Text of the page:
The Rationals had also broken up, in 1970. Back in '68, they'd confounded their fans by following up a smooth soul ballad (Chuck Jackson's "I Need You") with a slice of guitar-driven psychedelic rock, "Guitar Army," a bona fide Michigan classic which provided a book title for John Sinclair and encapsulates the spirit of the time better than any other record save Bob Seger's "Heavy Music" or "Kick Out the Jams" itself. On their last legs, reduced to playing lounge gigs and shopping malls, they cut a classic album which was released on Bob Crewe's label moments before they sank without a trace. Since then, Scott Morgan had been playing R&B-flavored rock with a variety of bands including Guardian Angel and Lightning.
SCOTT MORGAN: This guy from Mainstream Records, Bob Shad, came out and he'd wanted to sign the Rationals. People advised us against signing with him. He had a bad reputation, so we DIDN'T sign with him, but after the band broke up, he came out, and he and Robin Seymour and I went to lunch. They were talking, and he mentioned, "Yeah, I wanna take you to Florida and record you with some session guys down there at Criteria." The Criteria house band [including Duane Allman on guitar] was really an awesome band, serious players, like the Muscle Shoals guys or the Stax guys...I don't know if that would have happened, but I got disillusioned at the meeting with their attitude, because I thought they weren't including me enough in the equation. They were kinda talking about me as a contract that was being passed around or something. [Ex-Rationals bassist] Terry [Trabandt] played with Mitch Ryder for a few months after the Rationals. Mitch had always wanted to play with the Rationals, and he hired Terry in the first incarnation of the Detroit band. After about six months, Terry quit and we started Guardian Angel. The first line-up was me and Terry and my brother David on drums, and [Wayne] "Tex" Gabriel, who we had met through Mitch. Tex moved to New York and joined a band called Elephant's Memory, which became the Plastic Ono Band, and we replaced him with an old friend of ours from Ann Arbor, Jeff Jones. Al Jacquez [ex-Savage Grace] joined the band, which was kind of a group thing that I wasn't really involved in, a group decision kind of a thing, but we started working with John Sinclair and Pete Andrews in a company called Rainbow Multimedia here in Ann Arbor.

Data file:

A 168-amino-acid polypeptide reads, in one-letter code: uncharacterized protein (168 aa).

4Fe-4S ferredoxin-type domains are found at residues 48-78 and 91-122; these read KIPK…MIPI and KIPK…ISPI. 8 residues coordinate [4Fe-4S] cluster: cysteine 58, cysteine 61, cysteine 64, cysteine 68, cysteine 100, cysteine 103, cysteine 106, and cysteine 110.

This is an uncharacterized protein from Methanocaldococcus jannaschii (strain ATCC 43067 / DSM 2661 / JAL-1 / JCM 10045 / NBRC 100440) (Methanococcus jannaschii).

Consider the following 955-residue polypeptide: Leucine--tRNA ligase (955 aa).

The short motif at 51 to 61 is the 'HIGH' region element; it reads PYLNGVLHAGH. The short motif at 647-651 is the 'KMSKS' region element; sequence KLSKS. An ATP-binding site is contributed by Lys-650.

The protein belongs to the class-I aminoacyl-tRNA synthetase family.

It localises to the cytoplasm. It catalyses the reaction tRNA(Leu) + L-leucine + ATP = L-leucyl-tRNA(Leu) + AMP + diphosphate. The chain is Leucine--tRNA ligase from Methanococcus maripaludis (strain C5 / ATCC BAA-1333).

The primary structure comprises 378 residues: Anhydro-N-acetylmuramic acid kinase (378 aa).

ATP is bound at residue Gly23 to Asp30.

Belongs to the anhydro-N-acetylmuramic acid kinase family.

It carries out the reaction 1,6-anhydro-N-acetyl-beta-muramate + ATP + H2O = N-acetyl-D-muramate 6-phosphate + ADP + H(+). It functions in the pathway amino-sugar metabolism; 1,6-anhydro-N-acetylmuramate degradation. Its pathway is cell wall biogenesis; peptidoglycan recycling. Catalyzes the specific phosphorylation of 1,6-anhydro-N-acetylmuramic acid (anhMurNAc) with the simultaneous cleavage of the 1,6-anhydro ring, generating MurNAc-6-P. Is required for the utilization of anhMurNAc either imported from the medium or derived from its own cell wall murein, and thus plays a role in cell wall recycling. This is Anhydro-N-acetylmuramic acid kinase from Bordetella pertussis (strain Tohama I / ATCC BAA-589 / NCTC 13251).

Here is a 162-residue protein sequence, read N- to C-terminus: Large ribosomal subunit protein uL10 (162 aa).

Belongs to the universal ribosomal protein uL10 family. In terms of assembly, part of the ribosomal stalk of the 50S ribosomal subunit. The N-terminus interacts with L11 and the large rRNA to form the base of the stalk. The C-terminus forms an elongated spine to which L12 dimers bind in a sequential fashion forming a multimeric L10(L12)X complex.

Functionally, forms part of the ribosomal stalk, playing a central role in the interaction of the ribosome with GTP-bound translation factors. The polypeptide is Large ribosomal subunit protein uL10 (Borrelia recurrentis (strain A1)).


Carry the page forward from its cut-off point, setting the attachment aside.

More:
Circumstances led Scott to team up with Fred Smith.
SCOTT MORGAN: When I initially started getting together with Fred, I intended to get together with Wayne [Kramer], because I knew Wayne a lot better. But Wayne steered me to Fred, and it was great! We became FAST friends, and hung out together all the time, had a lot of laughs and good times.. Y'know, we didn't have any money, but we shared the same interest in music, and it became a real close friendship there for a long time. I thought Fred was a great guy, very intelligent, very interesting personality, character, really funny, easygoing, laid-back...he was a lot like me; I don't mean to call myself intelligent, but I felt a kinship with him. We seemed to hit it off really well. We WERE a lot alike, so it was easy to become friends, and we did become really good friends and musical partners. So first of all, I played with Fred on guitar, Terry Trabandt wanted to be a guitar player, Michael Davis was on bass and [ex-Rational] Bill Figg was on drums and we did ONE GIG like that, and then it all fell apart.
MICHAEL DAVIS: That was the first incarnation of Sonic's Rendezvous Band. It was a name that Fred came up with as we were on our way to our first show. He said, "This is the name of the band. I wanna call it Sonic's Rendezvous Band" and everybody went, "Okay, Fred." When Fred said something, you just went, "Okay, Fred." And that was what that was. Later, we had this guy playing keyboard, James Allen. He was a relation to Jimmy Hoffa, nephew or something, and Fred thought that was good 'cause this was a connection to the real Detroit. Fred was real pleased at that fact and James Allen was actually a real good guy and a good keyboard player, and sort of a funny dude. I don't know whatever happened to him. We played at this place [the Limber Loft in Leonard, Michigan] where Fred and John Sinclair had gotten busted a couple of years before that for disturbing the peace and rioting. Morgan was somebody we all respected as a singer and his thing with the Rationals demanded a lot of "Respect," ha, ha; they were a good band. They never fucked up like we did. There was the Scott Morgan Group. One record that Fred and I played on, then Scott and Fred teamed up as Sonic's Rendezvous. I went to jail.